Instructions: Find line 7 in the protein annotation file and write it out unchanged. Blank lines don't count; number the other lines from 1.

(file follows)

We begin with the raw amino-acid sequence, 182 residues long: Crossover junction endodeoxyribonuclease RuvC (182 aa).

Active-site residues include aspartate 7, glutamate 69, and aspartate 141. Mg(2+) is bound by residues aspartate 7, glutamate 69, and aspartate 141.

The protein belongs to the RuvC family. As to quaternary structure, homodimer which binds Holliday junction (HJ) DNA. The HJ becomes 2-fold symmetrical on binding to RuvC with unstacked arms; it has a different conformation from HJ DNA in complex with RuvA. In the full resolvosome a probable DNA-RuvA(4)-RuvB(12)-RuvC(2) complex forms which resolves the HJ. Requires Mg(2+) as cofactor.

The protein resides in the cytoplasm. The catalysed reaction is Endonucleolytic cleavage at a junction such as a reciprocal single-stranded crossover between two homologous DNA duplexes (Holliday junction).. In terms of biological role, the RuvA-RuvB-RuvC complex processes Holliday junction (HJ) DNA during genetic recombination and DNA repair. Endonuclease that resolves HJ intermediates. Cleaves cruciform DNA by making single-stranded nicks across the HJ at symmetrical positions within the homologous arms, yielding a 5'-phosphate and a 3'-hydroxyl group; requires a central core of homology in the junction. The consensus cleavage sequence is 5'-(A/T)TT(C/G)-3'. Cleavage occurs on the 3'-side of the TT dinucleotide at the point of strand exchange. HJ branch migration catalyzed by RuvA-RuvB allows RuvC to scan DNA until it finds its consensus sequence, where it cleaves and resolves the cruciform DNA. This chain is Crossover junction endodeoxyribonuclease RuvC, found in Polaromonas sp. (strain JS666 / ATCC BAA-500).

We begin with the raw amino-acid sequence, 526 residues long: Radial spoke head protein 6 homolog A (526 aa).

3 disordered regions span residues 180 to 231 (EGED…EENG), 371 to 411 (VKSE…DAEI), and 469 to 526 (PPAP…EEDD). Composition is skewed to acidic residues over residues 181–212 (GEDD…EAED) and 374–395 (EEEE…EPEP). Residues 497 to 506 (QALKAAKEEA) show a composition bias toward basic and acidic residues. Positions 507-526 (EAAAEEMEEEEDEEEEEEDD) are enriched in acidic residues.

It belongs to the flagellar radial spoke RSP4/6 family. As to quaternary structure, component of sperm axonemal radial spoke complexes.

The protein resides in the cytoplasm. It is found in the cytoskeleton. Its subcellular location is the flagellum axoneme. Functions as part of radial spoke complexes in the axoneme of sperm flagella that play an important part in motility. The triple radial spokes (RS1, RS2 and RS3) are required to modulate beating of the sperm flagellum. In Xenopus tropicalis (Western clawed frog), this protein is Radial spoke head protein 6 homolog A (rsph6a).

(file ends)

It belongs to the flagellar radial spoke RSP4/6 family. As to quaternary structure, component of sperm axonemal radial spoke complexes.